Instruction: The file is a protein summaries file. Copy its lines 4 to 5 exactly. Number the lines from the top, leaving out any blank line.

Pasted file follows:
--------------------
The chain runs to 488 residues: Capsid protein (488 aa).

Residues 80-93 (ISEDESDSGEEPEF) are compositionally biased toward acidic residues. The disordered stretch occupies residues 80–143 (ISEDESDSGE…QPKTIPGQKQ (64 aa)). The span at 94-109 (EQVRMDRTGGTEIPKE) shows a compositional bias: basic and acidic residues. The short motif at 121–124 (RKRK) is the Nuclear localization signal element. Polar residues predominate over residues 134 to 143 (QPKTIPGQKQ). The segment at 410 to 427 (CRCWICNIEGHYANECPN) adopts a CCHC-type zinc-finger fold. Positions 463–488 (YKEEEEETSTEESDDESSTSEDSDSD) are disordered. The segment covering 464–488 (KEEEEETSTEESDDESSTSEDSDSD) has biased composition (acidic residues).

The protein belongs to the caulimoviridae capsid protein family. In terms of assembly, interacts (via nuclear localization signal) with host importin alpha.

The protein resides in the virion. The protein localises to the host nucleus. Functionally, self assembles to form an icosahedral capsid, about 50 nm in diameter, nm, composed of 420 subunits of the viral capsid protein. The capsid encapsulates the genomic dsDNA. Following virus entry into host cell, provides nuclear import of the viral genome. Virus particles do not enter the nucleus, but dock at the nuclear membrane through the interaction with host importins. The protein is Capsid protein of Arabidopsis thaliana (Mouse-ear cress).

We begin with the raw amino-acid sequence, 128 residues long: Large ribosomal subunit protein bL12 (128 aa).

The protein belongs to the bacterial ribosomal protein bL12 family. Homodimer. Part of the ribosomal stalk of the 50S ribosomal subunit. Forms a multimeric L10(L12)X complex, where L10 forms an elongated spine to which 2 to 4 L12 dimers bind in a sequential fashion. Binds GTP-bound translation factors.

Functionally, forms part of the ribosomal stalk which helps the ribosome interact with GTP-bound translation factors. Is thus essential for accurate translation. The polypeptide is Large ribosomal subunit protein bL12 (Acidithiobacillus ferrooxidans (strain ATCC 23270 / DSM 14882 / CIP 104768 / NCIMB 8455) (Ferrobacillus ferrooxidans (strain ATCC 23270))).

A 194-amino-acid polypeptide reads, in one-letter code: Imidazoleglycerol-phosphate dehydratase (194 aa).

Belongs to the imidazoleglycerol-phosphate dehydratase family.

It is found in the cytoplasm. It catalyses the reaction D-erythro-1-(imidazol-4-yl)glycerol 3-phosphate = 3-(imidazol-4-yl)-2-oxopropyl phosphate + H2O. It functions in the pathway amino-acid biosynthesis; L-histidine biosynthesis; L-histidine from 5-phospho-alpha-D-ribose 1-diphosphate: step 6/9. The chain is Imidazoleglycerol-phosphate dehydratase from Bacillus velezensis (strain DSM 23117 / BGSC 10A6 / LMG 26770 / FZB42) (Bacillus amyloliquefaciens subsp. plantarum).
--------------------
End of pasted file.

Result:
The protein resides in the virion. The protein localises to the host nucleus. Functionally, self assembles to form an icosahedral capsid, about 50 nm in diameter, nm, composed of 420 subunits of the viral capsid protein. The capsid encapsulates the genomic dsDNA. Following virus entry into host cell, provides nuclear import of the viral genome. Virus particles do not enter the nucleus, but dock at the nuclear membrane through the interaction with host importins. The protein is Capsid protein of Arabidopsis thaliana (Mouse-ear cress).

We begin with the raw amino-acid sequence, 128 residues long: Large ribosomal subunit protein bL12 (128 aa).